By Marjorie Censer
Capital Business Staff Writer
Wednesday, February 9, 2011; 7:41 PM
Contracting giant Booz Allen Hamilton, which recently went public, expects to have a much larger market to pursue this summer when a non-compete agreement with its now-separate commercial unit Booz & Co. expires.
The company separated its government and commercial businesses in 2008, selling a majority stake in the government unit to District private-equity firm Carlyle Group.
McLean-based Booz Allen Hamilton said the non-compete agreement between the two companies is set to end July 31. The expiration of the deal comes as the government contractor is already off to a strong start as a public company.
In its first earnings report since completing its initial public offering, Booz Allen Hamilton recorded a profit of $23.6 million ($0.18 per share) in the three-month period that ended Dec. 31, up from $1.3 million ($0.01) in the same period a year earlier. Quarterly revenue grew 10.1 percent to $1.39 billion.
In a call with investors, the company attributed a large chunk of its income growth to the reversal of tax reserves.
Booz Allen also said its backlog of business increased 21.4 percent from a year earlier to $11 billion, $2.7 billion of which is funded, meaning the government has approved the expenditures.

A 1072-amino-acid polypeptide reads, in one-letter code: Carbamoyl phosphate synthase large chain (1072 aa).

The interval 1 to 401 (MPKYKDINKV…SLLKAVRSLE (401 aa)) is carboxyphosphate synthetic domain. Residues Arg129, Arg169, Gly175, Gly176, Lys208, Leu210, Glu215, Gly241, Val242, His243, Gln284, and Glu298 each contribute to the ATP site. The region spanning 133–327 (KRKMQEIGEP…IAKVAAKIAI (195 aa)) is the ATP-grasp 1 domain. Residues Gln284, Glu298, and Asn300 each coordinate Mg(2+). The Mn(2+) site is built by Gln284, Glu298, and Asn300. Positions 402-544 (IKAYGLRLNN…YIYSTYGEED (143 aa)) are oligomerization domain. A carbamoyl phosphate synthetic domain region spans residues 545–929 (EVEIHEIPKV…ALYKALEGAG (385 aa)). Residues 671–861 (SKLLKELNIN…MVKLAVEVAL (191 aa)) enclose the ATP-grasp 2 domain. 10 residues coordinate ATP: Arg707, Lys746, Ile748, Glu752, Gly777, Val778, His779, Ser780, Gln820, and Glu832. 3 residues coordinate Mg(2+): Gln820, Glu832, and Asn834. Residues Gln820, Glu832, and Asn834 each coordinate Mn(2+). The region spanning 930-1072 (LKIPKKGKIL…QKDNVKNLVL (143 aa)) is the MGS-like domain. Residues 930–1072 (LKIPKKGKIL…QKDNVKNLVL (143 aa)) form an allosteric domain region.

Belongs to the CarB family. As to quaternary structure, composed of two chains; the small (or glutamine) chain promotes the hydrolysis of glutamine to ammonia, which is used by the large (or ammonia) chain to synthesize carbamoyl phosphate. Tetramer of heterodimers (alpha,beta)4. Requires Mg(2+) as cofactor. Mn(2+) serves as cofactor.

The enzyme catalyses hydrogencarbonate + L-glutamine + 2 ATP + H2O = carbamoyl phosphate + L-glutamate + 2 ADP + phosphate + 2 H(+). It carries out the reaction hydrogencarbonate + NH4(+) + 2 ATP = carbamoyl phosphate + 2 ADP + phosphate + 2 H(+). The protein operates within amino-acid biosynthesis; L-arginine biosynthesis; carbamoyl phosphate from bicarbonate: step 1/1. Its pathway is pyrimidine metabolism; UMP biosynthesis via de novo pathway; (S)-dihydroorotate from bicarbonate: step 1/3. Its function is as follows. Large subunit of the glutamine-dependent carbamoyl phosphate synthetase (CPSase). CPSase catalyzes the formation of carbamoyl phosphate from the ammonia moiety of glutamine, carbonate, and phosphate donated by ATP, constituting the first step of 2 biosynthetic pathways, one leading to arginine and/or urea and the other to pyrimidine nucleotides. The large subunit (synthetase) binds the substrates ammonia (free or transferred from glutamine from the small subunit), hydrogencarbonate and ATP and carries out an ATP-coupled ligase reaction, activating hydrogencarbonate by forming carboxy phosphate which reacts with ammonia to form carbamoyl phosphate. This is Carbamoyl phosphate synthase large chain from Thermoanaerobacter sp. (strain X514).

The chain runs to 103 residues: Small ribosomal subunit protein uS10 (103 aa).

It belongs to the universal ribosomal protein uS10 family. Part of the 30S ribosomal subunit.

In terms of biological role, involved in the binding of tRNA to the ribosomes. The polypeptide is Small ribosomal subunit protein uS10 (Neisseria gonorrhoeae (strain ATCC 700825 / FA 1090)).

Ralph W. Shrader, the company's chairman, president and chief executive, said in an interview that the company is mindful of future budget challenges but optimistic about how Booz Allen will fare.
The company's leadership have "all been through a lot of change, if you will, in the government over a long period of time. We're familiar with good times; we're familiar with bad times," Shrader said. "I think that gives us a lot of comfort" in handling uncertainty about future spending.
Samuel R. Strickland, Booz Allen's chief financial officer, chief administrative officer and executive vice president, said once the non-compete agreement expires, the company will first start pursuing the financial services market, particularly anticipating demand for its cybersecurity, fraud detection and risk management services.
Internationally, Strickland added, the company will target the Middle East and North Africa.
"We already have a solid business space there serving U.S. government clients and believe there is a strong market for our services in cyber . . . and in [information technology] and infrastructure project management," he said.